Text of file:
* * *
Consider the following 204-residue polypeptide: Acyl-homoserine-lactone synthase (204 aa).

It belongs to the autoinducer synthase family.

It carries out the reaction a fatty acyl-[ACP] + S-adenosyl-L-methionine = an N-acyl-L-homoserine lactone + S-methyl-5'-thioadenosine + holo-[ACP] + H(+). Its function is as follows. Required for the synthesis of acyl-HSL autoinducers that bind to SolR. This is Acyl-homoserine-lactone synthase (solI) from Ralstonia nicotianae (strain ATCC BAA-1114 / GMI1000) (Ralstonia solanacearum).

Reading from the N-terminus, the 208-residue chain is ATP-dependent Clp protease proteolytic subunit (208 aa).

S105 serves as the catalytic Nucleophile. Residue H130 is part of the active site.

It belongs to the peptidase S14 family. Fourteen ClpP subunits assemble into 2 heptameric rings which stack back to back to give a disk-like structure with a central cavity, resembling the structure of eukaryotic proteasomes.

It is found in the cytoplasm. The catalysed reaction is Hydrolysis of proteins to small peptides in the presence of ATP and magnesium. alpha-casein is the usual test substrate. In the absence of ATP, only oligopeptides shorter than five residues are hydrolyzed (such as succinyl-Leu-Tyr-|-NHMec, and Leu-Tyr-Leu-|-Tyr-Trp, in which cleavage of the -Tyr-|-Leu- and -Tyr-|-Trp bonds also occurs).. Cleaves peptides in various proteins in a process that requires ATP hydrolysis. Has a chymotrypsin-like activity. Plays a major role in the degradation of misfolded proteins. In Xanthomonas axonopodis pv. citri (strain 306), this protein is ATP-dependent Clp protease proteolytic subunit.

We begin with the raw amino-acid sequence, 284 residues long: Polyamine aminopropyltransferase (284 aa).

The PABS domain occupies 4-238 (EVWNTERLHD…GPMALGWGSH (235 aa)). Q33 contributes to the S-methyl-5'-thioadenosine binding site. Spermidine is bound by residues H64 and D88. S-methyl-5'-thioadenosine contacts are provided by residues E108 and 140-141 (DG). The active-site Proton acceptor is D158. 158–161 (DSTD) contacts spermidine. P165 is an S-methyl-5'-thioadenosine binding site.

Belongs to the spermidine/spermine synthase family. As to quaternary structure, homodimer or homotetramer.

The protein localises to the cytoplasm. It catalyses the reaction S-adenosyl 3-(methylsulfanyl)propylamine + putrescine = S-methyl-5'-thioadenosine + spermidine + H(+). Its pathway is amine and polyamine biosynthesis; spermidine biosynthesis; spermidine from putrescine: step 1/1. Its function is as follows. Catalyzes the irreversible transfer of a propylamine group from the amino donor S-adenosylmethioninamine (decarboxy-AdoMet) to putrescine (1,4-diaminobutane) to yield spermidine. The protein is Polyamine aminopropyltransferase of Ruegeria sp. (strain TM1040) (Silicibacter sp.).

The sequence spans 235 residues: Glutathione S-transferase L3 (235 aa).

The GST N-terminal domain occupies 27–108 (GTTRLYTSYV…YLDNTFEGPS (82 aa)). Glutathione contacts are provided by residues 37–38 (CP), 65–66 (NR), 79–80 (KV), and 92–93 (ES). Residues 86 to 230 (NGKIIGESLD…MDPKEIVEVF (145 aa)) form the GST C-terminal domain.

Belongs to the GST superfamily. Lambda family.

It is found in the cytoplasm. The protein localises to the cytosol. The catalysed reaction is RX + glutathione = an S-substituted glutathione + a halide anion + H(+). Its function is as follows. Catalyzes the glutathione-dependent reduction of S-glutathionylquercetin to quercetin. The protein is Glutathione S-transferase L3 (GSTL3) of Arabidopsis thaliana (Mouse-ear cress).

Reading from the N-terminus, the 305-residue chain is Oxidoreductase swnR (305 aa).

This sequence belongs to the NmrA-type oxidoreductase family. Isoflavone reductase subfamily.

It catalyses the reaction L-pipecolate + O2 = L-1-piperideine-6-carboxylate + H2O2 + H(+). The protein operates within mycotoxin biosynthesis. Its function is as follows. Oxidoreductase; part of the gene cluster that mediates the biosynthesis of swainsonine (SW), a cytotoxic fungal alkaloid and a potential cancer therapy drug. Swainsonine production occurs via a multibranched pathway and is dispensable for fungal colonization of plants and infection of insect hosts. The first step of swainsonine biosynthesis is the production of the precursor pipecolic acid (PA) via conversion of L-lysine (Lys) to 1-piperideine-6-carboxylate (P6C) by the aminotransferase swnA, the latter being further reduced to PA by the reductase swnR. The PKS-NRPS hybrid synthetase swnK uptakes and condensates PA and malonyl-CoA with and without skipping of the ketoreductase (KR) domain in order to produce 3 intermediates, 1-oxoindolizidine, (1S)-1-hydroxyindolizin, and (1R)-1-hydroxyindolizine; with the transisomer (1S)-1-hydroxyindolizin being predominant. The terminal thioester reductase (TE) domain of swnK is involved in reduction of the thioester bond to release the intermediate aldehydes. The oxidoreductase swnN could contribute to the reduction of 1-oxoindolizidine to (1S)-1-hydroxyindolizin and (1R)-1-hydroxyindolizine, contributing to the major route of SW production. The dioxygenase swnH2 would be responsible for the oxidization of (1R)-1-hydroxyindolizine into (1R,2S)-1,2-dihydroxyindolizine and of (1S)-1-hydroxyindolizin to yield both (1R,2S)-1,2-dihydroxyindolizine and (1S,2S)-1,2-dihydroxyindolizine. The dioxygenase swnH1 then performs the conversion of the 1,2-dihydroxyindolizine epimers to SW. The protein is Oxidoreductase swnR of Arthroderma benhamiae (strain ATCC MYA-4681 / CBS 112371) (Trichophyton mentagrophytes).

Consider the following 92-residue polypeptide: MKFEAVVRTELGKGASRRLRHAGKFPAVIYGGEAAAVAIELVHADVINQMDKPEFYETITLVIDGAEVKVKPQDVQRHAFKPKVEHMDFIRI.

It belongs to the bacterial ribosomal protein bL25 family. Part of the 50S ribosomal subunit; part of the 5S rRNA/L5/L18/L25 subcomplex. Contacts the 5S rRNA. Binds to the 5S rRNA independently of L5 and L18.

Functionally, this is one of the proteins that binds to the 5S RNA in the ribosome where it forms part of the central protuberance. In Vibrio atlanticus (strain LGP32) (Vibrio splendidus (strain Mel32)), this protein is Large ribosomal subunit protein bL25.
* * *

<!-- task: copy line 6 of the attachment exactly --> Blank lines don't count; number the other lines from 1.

It belongs to the peptidase S14 family. Fourteen ClpP subunits assemble into 2 heptameric rings which stack back to back to give a disk-like structure with a central cavity, resembling the structure of eukaryotic proteasomes.